Friday, November 4, 2011
Monday, October 31, 2011
Some of our most serious planetary worries revolve around energy and power -- controlling it, paying for it, and the consequences of burning it. Justin Hall-Tipping had an epiphany about energy after seeing footage of a chunk of ice the size of his home state (Connecticut) falling off Antarctica into the ocean, and decided to focus on science to find new forms of energy. A longtime investor, he formed Nanoholdings to work closely with universities and labs who are studying new forms of nano-scale energy in the four sectors of the energy economy: generation, transmission, storage and conservation.
Nanotech as a field is still very young (the National Science Foundation says it's "at a level of development similar to that of computer technology in the 1950s") and nano-energy in particular holds tremendous promise.
He says: "For the first time in human history, we actually have the ability to pick up an atom and place it the way we want. Some very powerful things can happen when you can do that."
"By working in the universities, right at the coal-face of nano-energy research, we can spot discoveries that otherwise might disappear without leaving the lab."Nanoholdings.com
Do you ever wonder whether we should be optimistic or pessimistic about the future? If you want more reasons to think things may still turn out for the better, Alex Steffen's your man. He doesn't downplay the scope and scale of the problems we face. Instead, he shows that we have the tools within our grasp for meeting those massive challenges, if we have the will to use them.
This isn't just hopeful thinking, either. Steffen uses real-world examples and big-picture research to show us that a brighter, greener future is ours to choose, and his work has earned him the ear of leading cities, corporations and philanthropic foundations. As the New York Times said a recent profile, "Alex Steffen lays out the blueprint for a successful century."
After working as a journalist on four continents, Steffen co-founded and ran the online magazine Worldchanging.com from 2003-2010. In those seven years, he made Worldchanging one of the world's leading sustainability-related publications with an archive of almost 12,000 articles and a large global audience. He also edited an internationally best-selling book surveying innovative solutions to the planet's most pressing problems: Worldchanging: A User's Guide for the 21st Century.
His most recent work is Carbon Zero, a book describing cities that create prosperity not climate change, accelerating their economies while reducing their climate emissions to zero. He is now at work on a new book and a television project. "The big open secret about sustainability work," he recently told Design Observer magazine, 'is not how bad things are. It is how good things can get."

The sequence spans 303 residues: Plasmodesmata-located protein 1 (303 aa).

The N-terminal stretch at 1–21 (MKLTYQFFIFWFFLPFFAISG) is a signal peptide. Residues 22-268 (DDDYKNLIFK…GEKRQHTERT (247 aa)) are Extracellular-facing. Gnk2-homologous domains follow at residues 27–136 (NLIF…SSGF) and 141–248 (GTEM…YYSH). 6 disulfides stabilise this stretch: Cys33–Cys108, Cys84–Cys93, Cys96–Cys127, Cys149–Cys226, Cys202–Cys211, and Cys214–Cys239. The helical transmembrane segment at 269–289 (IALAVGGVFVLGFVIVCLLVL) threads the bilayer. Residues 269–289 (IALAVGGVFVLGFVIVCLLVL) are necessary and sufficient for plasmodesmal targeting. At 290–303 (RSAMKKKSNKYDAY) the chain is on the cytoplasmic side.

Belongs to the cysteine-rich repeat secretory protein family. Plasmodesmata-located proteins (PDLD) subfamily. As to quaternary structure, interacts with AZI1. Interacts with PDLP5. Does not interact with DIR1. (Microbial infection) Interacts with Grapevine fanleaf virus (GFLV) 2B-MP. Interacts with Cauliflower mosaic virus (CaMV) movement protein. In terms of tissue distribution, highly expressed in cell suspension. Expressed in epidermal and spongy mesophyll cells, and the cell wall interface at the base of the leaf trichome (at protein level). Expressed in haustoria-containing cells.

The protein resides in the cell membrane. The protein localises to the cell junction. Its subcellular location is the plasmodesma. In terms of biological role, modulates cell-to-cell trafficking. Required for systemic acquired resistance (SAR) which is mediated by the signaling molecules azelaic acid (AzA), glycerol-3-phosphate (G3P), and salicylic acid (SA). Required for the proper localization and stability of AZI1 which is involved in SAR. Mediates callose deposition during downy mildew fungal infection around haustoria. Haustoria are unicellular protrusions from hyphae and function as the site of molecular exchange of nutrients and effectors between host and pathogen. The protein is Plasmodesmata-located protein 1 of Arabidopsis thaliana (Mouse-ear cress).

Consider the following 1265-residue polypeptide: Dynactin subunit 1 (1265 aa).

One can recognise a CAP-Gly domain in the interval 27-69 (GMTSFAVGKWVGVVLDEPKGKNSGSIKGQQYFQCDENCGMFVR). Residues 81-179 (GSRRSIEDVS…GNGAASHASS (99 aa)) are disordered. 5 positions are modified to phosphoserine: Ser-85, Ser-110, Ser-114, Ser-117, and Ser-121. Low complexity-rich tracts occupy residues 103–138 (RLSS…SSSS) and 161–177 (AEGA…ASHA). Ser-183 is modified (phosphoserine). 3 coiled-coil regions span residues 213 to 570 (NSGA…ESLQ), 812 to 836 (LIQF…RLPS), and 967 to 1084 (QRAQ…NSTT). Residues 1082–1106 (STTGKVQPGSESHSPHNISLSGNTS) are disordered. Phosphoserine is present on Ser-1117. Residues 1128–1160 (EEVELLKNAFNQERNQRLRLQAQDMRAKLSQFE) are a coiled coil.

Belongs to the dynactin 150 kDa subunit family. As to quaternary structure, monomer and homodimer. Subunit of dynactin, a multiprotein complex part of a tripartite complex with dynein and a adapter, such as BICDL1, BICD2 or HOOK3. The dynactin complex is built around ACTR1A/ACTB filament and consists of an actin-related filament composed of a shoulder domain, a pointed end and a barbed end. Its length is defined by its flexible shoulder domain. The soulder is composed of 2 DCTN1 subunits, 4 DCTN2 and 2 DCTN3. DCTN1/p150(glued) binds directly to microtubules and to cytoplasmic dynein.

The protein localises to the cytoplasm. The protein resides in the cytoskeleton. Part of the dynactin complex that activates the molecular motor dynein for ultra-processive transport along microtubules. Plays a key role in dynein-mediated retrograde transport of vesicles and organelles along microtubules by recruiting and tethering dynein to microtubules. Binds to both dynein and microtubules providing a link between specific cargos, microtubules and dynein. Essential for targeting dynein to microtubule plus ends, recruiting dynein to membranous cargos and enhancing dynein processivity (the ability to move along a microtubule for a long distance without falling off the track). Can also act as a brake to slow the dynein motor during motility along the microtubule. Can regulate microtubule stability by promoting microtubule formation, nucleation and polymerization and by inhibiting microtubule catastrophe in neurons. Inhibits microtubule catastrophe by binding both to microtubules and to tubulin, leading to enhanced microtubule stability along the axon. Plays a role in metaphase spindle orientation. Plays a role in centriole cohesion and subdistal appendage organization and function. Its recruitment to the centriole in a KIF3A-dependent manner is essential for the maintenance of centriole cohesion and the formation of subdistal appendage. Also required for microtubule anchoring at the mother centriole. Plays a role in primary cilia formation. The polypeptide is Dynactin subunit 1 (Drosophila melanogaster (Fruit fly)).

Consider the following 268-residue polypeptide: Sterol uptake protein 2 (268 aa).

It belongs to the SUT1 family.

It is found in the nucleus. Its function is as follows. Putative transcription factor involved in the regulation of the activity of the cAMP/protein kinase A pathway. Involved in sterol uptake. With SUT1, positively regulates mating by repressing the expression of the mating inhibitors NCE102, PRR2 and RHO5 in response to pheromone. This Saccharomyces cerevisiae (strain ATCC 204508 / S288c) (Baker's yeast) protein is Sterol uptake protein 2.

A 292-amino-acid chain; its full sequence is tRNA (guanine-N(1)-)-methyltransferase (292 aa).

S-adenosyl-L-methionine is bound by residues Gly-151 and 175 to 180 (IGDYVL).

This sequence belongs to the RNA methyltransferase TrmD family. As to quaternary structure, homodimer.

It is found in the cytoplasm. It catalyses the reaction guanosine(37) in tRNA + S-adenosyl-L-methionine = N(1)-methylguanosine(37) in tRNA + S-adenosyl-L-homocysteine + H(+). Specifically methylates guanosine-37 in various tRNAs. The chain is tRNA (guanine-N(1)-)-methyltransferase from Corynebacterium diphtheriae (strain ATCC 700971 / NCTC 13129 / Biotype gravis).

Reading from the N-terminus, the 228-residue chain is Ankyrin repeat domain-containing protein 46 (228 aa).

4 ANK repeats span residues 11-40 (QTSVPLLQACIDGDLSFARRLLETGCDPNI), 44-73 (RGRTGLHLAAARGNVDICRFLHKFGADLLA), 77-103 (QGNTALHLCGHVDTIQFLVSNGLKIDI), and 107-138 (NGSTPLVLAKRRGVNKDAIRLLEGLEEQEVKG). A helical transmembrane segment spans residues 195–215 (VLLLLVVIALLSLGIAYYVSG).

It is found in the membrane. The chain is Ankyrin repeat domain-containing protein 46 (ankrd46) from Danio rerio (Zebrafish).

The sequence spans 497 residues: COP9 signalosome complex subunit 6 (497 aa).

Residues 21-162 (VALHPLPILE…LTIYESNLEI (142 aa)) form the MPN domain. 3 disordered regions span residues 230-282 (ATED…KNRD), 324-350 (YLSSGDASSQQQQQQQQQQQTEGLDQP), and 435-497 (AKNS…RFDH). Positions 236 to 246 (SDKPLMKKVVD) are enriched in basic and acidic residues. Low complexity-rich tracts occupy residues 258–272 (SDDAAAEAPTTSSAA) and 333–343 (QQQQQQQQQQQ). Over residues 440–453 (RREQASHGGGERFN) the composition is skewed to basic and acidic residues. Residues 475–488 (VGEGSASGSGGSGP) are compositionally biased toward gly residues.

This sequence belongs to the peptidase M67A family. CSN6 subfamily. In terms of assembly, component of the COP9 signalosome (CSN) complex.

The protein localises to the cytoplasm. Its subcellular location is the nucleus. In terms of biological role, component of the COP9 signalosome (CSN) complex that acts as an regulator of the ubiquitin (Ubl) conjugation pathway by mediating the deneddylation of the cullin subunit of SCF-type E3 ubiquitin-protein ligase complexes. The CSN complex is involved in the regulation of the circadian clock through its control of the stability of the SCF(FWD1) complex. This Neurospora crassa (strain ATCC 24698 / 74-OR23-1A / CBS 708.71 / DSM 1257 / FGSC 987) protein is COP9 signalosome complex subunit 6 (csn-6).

"His vision of the future isn't granola and porridge. It's what he calls 'bright green:' creating and buying products and systems that are smart, sexy, sleek, and sustainable."Living on Earth
Tuesday, October 4, 2011
one) never trust a cop in a raincoat.
two) beware of enthusiasm and of love, both are temporary and quick to sway.
three) if asked if you care about the world's problems, look deep into the eyes of he who asks, he will never ask you again.
four) never give your real name.
five) if ever asked to look at yourself, don't.
six) never do anything the person standing in front of you cannot understand.
seven) never create anything, it will be misinterpreted, it will chain you and follow you for the rest of your life.
Sunday, March 27, 2011
Losing Our Way, by Bob Herbert
Final Column with the NY Times, March 25, 2011
Arthur Miller, echoing the poet Archibald MacLeish, liked to say that the essence of America was its promises. That was a long time ago. Limitless greed, unrestrained corporate power and a ferocious addiction to foreign oil have led us to an era of perpetual war and economic decline. Young people today are staring at a future in which they will be less well off than their elders, a reversal of fortune that should send a shudder through everyone.
The U.S. has not just misplaced its priorities. When the most powerful country ever to inhabit the earth finds it so easy to plunge into the horror of warfare but almost impossible to find adequate work for its people or to properly educate its young, it has lost its way entirely.